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Pentagon survivor shares his 9/11 story

Retired U.S. Army officer, Ryan Yantis was present for duty in the Pentagon during the 9/11 attack and decorated for his actions that day.  He shared his story Thursday at a forum by the Barrington Area Chamber of Commerce. (Carolyn Rusin/Tribune)

Retired U.S. Army officer, Ryan Yantis was present for duty in the Pentagon during the 9/11 attack and decorated for his actions that day. He shared his story Thursday at a forum by the Barrington Area Chamber of Commerce. (Carolyn Rusin/Tribune)

Moments after a plane crashed into the Pentagon 10 years ago, then-Army Lt. Col. Ryan Yantis evacuated the building along with everyone else, but then decided there were people still inside that needed his help.

“We kept running into the building helping people, that’s what we had too do,” Yantis said of himself and others who aided the injured inside the building.

On Thursday, Yantis, who now lives in the Crystal Lake area, recalled that morning in 2001 as he spoke to a crowd of about 40 during a forum held by the Barrington Area Chamber of Commerce at The Garlands of Barrington.

“I remember people running to and from the building. It seemed like the entire side of the building was on fire,” said Yantis, who recalled seeing a badly burned woman. “There was a lot of debris from the airplane.”

Minutes before, he and a co-worker had been standing in the Pentagon near the spot where the American Airlines Flight 77 hit the building, killing 184 people, 59 of them passengers.

The two had left that area of the building to attend a meeting to discuss what occurred shortly before — the terrorist attacks at the World Trade Center.

But before the meeting could start, they were told by a sergeant to evacuate due to an explosion, Yantis recalled. On his way out of the building, Yantis went back to his office where 20 to 30 people should have been working, but the area had already been evacuated. He was working in the Pentagon as a spokesman for the Army at the time.

“There was debris on desks. Smoke was coming from the ceiling,” said Yantis, adding that on his way out, “I didn’t see panic. I didn’t see chaos, just people evacuating.”

About 20,000 people worked in the five-floor Pentagon at the time the Sept. 11 attacks occurred, he said. There were 106 people seriously injured that day, while hundreds of others were wounded. The youngest death was that of a three-year-old child, while the oldest, 71-years-old, Yantis said.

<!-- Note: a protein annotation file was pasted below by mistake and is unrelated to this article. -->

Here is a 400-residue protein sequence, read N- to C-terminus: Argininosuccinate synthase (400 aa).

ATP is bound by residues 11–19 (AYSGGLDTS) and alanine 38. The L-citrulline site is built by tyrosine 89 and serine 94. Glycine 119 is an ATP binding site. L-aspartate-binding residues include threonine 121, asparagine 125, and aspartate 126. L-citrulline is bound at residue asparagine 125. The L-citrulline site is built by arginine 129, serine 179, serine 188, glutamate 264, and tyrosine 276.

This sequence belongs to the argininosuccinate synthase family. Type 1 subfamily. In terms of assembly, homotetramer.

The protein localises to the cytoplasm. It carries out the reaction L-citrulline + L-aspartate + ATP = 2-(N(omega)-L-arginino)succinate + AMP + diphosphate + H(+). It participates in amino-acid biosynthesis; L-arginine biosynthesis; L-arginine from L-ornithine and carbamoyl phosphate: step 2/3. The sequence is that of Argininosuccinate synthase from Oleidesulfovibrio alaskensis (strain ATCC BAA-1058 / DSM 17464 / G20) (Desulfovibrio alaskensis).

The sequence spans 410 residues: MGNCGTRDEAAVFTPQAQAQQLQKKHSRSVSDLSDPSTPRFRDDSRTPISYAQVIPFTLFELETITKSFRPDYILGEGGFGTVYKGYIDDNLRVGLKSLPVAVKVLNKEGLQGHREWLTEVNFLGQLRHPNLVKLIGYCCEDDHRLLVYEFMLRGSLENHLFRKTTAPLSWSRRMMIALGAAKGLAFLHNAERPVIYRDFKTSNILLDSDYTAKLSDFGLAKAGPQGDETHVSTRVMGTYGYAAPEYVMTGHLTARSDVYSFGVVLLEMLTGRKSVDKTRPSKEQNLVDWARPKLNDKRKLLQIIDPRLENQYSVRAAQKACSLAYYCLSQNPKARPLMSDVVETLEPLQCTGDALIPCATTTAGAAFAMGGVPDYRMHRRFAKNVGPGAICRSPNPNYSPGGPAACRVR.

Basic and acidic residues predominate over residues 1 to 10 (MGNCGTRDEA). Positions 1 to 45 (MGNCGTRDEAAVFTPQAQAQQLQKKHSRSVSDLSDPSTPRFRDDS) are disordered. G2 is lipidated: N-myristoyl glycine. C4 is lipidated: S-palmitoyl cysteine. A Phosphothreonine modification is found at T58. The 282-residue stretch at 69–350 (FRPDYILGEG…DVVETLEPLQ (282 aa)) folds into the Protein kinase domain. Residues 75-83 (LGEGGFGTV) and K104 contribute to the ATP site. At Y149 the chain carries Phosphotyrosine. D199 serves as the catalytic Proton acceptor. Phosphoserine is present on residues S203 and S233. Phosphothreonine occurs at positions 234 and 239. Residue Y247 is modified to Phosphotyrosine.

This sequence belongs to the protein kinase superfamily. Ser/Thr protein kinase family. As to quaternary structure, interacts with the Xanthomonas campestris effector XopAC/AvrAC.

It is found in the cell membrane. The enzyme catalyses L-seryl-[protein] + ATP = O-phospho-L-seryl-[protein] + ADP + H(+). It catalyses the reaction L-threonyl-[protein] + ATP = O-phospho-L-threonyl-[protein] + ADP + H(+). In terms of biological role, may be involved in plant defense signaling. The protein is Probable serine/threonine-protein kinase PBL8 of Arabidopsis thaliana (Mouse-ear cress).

“One of the things I am most proud of is the Pentagon never closed of stopped working,” he said.

Another was the formation of Camp Unity the following day with “citizens stepping forward and businesses stepping forward,” along with the Red Cross and other organizations, to bring aid, delivering truck loads of supplies.

“It was huge support,” said Yantis, noting there was little media coverage on the camp.

But, he said the unity of the nation could have lasted longer if bi-partisan bickering or politics didn’t get in the way.

In Barrington, he praised organizers of the We Do Care festival that formed in response to an anti-war protest. The festival this year has been canceled, apparently due to lack of donations to help fund it.

“That was a great thing. It helped to move (the country) forward in a non-partisan way,” Yantis said. “The most important thing you can do is remember, honor and celebrate. Support our military.”

Americans have to remember 9/11, he said after the forum.

“Part of the challenge we face is not realizing the challenge,” Yantis said. “If we don’t acknowledge terrorists as terrorists, we robbed ourselves of the reality we face.”

Yantis served in the Army from 1993-2006, before retiring. Today, he runs the public relations and crisis mitigation firm Yantis Consulting in Crystal Lake.

He also spoke at a Sept. 11 event at the Crystal Lake Library on Wednesday.

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